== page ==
Choosing the former, Nym is unleashed into a world of politics, bizarre parties, and rumors of an evil more sinister than she's being prepared to fight . . . not to mention the handsome trainer whose dark secrets lie behind a mysterious ability to calm every lightning strike she summons.

But what if she doesn't want to be the weapon they've all been waiting for?

Set in a beautifully eclectic world of suspicion, super abilities, and monsters, Storm Siren is a story of power. And whoever controls that power will win.


"There are few things more exciting to discover than a debut novel packed with powerful storytelling and beautiful language. STORM SIREN is one of those rarities. I'll read anything Mary Weber writes. More, please!" -Jay Asher, New York Times bestselling author of THIRTEEN REASONS WHY 

"Storm Siren  is a riveting tale from start to finish. Between the simmering romance, the rich and inventive fantasy world, and one seriously jaw-dropping finale, readers will clamor for the next book--and I'll be at the front of the line!" --MARISSA MEYER,  New York Times bestselling author of the Lunar Chronicles
"Weber builds a fascinating and believable fantasy world. Inventive and entertaining." --Kirkus Reviews

"[F]antasy readers will feel at home in Weber's first novel . . .a detailed backdrop and large cast bring vividness to the story." --Publishers Weekly

"Readers will easily find themselves captivated. The breathtaking surprise ending is nothing short of horrific, promising even more dark and bizarre adventures to come in the Storm Siren trilogy."--RT Book Reviews, 4 stars

About the Author:

Mary Weber is a ridiculously uncoordinated girl plotting to take over make-believe worlds through books, handstands, and imaginary throwing knives. In her spare time, she feeds unicorns, sings 80's hairband songs to her three muggle children, and ogles her husband who looks strikingly like Wolverine. They live in California, which is perfect for stalking L.A. bands, Joss Whedon, and the ocean.
She gets nerdy @ mchristineweber.com, FACEBOOK @ marychristineweber, TWITTER @mchristineweber, and GOODREADS. Come say hi!!

My Thoughts:

Nymia is a storm siren, meaning she can conjure frightening storms, but she can't control them. She is sold as a slave to a woman who wants to train Nym as a weapon against an invading army.

Many aspects of this book are typical of the young adult fantasy genre. A protagonist with an attitude and a frightening ability she can't control, an opportunity to learn to control it, and a mysterious and oh-so-handsome trainer that she can't resist. The fate of her country lies within her ability to learn to master her powers. It's a familiar story, and it's an addictive story as well.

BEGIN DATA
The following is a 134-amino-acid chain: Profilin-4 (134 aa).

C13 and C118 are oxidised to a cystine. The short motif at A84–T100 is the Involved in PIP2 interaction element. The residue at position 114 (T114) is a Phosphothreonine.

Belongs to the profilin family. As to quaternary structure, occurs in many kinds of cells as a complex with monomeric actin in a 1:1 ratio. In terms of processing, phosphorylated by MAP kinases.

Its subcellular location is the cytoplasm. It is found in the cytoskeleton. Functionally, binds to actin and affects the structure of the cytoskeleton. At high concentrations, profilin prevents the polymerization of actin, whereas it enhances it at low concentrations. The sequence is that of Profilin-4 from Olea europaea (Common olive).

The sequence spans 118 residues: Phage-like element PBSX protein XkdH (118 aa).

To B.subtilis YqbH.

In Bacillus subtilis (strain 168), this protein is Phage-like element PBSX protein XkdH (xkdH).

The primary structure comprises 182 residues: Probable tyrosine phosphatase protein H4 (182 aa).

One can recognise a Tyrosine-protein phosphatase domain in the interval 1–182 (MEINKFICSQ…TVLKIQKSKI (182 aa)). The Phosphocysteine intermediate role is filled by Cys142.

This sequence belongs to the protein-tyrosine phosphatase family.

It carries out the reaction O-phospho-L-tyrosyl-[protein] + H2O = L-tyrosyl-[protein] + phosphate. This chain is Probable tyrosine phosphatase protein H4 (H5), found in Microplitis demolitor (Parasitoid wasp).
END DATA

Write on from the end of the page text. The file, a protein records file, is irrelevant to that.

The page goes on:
I liked a lot of things about this book. I liked the intrigue of the High Court, the backstabbing and plotting, and the political games where nobody is exactly who they appear to be. I liked Nymia's will to survive and her tenacity. I loved the way she clung to her humanity even in the midst of war.

While the book wasn't perfect, it was entertaining. It was also very clean for the genre. I'm interested to see where the story goes next and I will definitely be picking up the sequel when it comes out.

Content: Violence and innuendo

Source: I received this book from BookLook Bloggers in exchange for an honest review.


Wednesday, August 27, 2014

Mini Review of Kiss in the Dark by Marcia Lynn McClure

Kiss in the Dark by Marcia Lynn McClure

Age Range: Adult (appropriate for teens, too)

Series: None

Genre: Contemporary romance

Print Length: 250 pages
Publisher: Distractions Ink (December 31, 2010)

Source: Bought

My Rating: 4 of 5 stars

About the Book:

“Boston ,” he mumbled.
“I mean… Logan …he’s like the man of my dreams! Why would I blow it? What if…” Boston continued to babble.
“ Boston ,” he said. The commanding sound of his voice caused Boston to cease in her prattling and look to him.
“What?” she asked, somewhat grateful he’d interrupted her panic attack.
He frowned and shook his head.
“Shut up,” he said. “You’re all worked up about nothing.” He reached out, slipping one hand beneath her hair to the back of her neck.
Boston was so startled by his touch, she couldn’t speak—she could only stare up into his mesmerizing green eyes. His hand was strong and warm, powerful and reassuring.
“If it freaks you out so much…just kiss in the dark,” he said.
Boston watched as Vance put the heel of his free hand to the light switch. In an instant the room went black.

About the Author:

Marcia Lynn McClure's intoxicating succession of novels, novellas, and e-books--including The Visions of Ransom Lake, A Crimson Frost, The Pirate Ruse, and Kissing Cousins--has established her as one of the most favored and engaging authors of true romance. Her unprecedented forte in weaving captivating stories of western, medieval, regency, and contemporary amour void of brusque intimacy has earned her the title "The Queen of Kissing."

Marcia, who was born in Albuquerque, New Mexico, has spent her life intrigued with people, history, love, and romance. A wife, mother, grandmother, family historian, poet, and author, Marcia Lynn McClure spins her tales of splendor for the sake of offering respite through the beauty, mirth, and delight of a worthwhile and wonderful story.